Media report alleged name of CIA official

Media report alleged name of CIA official

The Associated Press has learned that the name being reported is incorrect. Still, the publication of any alleged identity of the US spy agency’s top official in this country could be pushback from Pakistan’s powerful military and intelligence establishment, which was humiliated over the surprise raid on its soil, and could further sour relations between Washington and Islamabad.

On Friday, the private TV channel ARY broadcast what it said was the current CIA station chief’s name. The Nation, a right-wing newspaper, picked up the story on Saturday.
ARY’s news director Mazhar Abbas said the television station’s reporter gleaned the name from a source. He defended the broadcast, saying it was “based on fact”, and denounced allegations that the name was leaked to the television channel by an official with a motive.

The US Embassy and a spokesman for Pakistani intelligence declined to comment. The Associated Press is not publishing the station chief's name because he is undercover and his identity is classified. It was not immediately clear whether the Americans would pull him out of the country.

Asad Munir, a former intelligence chief with responsibility for Pakistan’s militant-riddled tribal areas, said very few people know the name of the CIA station chief in Islamabad. But he said that releasing it would not necessarily jeopardise the American’s safety.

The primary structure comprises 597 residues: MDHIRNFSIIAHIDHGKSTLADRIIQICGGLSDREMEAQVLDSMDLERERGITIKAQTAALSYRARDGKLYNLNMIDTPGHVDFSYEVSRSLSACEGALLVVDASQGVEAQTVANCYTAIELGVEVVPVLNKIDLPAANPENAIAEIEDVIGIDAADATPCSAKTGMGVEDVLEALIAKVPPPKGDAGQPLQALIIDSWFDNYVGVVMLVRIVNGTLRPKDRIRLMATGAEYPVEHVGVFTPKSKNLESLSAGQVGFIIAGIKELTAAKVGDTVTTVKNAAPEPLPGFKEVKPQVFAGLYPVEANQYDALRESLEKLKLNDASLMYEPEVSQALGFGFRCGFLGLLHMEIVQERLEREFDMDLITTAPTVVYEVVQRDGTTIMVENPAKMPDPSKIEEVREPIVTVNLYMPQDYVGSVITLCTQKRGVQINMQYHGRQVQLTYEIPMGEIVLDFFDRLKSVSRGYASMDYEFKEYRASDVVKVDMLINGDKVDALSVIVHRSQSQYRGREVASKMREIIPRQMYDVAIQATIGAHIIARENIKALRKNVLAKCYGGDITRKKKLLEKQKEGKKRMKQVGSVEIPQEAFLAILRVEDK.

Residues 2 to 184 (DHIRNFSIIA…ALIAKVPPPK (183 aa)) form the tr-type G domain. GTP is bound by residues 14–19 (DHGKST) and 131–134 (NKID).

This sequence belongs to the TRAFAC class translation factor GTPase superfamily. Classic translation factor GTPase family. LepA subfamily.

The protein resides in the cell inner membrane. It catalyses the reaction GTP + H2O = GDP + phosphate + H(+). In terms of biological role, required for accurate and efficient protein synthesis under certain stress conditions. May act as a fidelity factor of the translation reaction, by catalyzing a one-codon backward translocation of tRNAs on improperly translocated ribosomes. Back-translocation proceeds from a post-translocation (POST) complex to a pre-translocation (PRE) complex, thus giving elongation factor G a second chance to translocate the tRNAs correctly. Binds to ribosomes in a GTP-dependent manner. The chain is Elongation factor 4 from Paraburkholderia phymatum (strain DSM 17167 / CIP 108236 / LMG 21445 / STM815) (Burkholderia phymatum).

In December, the CIA pulled its then-station chief out of Pakistan after a name alleged to be his surfaced in public and his safety was deemed at risk. That name hit the local presses after it was mentioned by a lawyer who planned a lawsuit on behalf of victims of US drone strikes in Pakistan’s tribal belt.

Suspicions have lingered that that outing was orchestrated by Pakistan’s Inter-Services Intelligence agency to avenge an American lawsuit that named its chief over the 2008 terror attacks on the Indian city of Mumbai. The Pakistani agency denied leaking the CIA operative’s name.

Obama calls for investigation

Raising questions about the possibility that “some people inside of government” in Pakistan may have been involved in providing support structure for the slain terrorist Osama bin Laden in Abbottabad, President Barack Obama has called for investigations both by Pakistan and US into it.

“We don’t know whether there might have been some people inside of government, people outside of government, and that’s something that we have to investigate and more importantly, the Pakistani government has to investigate,” he told the ‘60 Minutes’ show on ‘CBS News’ in his first interview after bin Laden’s death.

“We think that there had to be some sort of support network for bin Laden inside of Pakistan. But we don’t know who or what that support network was,” Obama said.